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  2. I had to come over and look at your fritillaries too. I can't get enough of them! I do hope you manage to get over to Fox Meadow and post some pictures from there too.

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  3. I love your water garden saga, but I love even more the story of Phoebe and your marvelous care of her in her time of need (and pain)and her patience with it all. All under-gardeners should be so fortunate to have an over-gardener such as yourself. How dear.

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  4. Thank goodness Phoebe (great photos of her and her foot) is now back comfortably on her feet, and back in the world of scratching over your borders! I am pleased some of your fritillaria have survived. I haven't ever seen one of these in real life, only in photos, I do like them. x

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  5. aha! Not just me having bother with the hen/fritillary interface then. A few brave souls have struggled up in my orchard but I don't fancy their chances.
    Hope Phoebe is rallying - mine haven't had bumblefoot yet but I'm sure they will soon add it to their burgeoning 'Things Hens Can Get' portfolio.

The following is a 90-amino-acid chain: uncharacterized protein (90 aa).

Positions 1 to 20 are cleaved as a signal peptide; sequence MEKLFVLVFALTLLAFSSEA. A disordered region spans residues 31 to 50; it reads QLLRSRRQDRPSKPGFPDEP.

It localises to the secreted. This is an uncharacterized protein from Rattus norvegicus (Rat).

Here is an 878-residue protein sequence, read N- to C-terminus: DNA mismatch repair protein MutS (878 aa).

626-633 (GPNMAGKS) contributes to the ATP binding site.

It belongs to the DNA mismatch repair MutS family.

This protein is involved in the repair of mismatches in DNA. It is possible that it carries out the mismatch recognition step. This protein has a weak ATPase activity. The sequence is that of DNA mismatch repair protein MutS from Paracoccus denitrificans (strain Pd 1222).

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  6. best wishes to Phoebe! Good advice to look after your feet. Glad she's better.

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  7. Oh poor Phoebe but lucky to have such a dilligent Mistress. Glad to hear that she's in the mend.

    Love the fritillaries!

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  8. Love the fritillaries!
    Take care,
    Alison

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  9. Just found your Etsy store, hope you have lots of fun with it. Joy

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  10. Poor Phoebe...I am so glad you found out her foot was infected and took care of it...I am glad to know she is back to 100%!

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  11. Thank you everyone for your kind wishes to Phoebe – she's feeling much better. She's bottom of the pecking order and has really appreciated all the TLC!

    Lucy - even a small pond is worthwhile, and easily fenced off.

    Threadspider - this is becoming an inter-blog fritillary appreciation event!

    Louise - Snake's Head Fritillaries are exquisite in every way!

    Wenda - great phrase: 'hen/fritillary interface' :)

    Hi Joy - Yes! My etsy shop is open for business! I was challenged by Gina of Fan My Flame to stop the procrastination!

    Celia

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  12. Thankyou for the fritillaries! Of course, they are definitely a dream in my present life!

    And, should any bird keepers be reading: all birds can succomb to "bumblefoot." In Phoebe's cse, it was probably over-vigourous scratching! But incorrect perches will do it, too. Doesn't matter whether it's a budgerigar or a falcon, if the perching bar is too smooth, the birds develop ulcerations. The remedy? Regularly replace the perches with rough branches.
    And if a bird does sustain an injury, ring Dr. P.P.Peas for further advice!